Article 13 and Its Implication for Internet Privacy
Since the EU passed the highly controversial Article 13, a lot of concerns have been raised. Discussions aimed at addressing its likely effect on the internet and its users have been rampant. Most people are complaining about how it will stifle creativity and stem the emerging culture of the internet. The internet might just become something boring and unrecognizable from what it is currently.
What Does Article 13 Mean?
The controversial Article 13 wants the responsibility of ensuring total copyright compliance to rest wholly with the hosting websites. Previously, users were expected to ensure their content did not infringe on anyone’s copyright.
The sites only took action whenever an infringement was reported. This will now change with Article 13. Websites will now be expected to vet every single content as it is being uploaded to it. So, an upload should only go through if the content does not infringe on any existing copyright.
Interestingly, this raises a major concern for sites like YouTube, Facebook and other websites in their class. These websites receive a huge amount of uploads every second. It, therefore, means they MUST develop some kind of filter to automatically handle the vetting process. This is because it will be impossible to physically check each video being uploaded.
Actually, people are not complaining about the need to enforce copyright laws on creative work. The truth is that people are worried about the effectiveness of the vetting process. Will the filters really be able to understand the complicated workings of copyright laws? Truly, the filters will likely not be able to handle this well. Copyright laws and their enforcement can be quite confusing.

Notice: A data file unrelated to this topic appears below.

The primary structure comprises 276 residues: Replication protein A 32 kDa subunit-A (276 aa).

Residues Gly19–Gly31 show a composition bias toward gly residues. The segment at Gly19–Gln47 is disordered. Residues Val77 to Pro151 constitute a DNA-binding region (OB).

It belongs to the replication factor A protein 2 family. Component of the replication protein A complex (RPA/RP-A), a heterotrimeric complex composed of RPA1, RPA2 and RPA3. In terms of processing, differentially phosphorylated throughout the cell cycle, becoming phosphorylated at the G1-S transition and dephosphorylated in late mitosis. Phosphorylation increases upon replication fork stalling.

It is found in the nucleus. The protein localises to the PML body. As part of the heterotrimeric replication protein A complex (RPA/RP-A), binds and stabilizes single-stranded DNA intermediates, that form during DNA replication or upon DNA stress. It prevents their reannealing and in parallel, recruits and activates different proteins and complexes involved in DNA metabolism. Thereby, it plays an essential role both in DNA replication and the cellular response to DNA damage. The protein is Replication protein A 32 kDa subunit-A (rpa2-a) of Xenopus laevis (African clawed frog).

How Does this Affect Privacy?
Sadly, not many people are thinking about how this will affect privacy on the internet. According to Ulrich Kelber, this new policy presents a massive data privacy risk. According to him, this proposal will see an increased concentration of data with giants like Google and Facebook.
There’s a simple reason for this. First, developing an algorithm with the required capability will be huge. Secondly, it will be so huge that only these tech giants will be able to develop them. This means they will likely then offer these filters to smaller companies that can’t afford to develop theirs.
This is the same way smaller websites already rely on analytics from Google, Facebook and Amazon. This will end up being another opportunity for these tech giants to consolidate their dominance of the internet.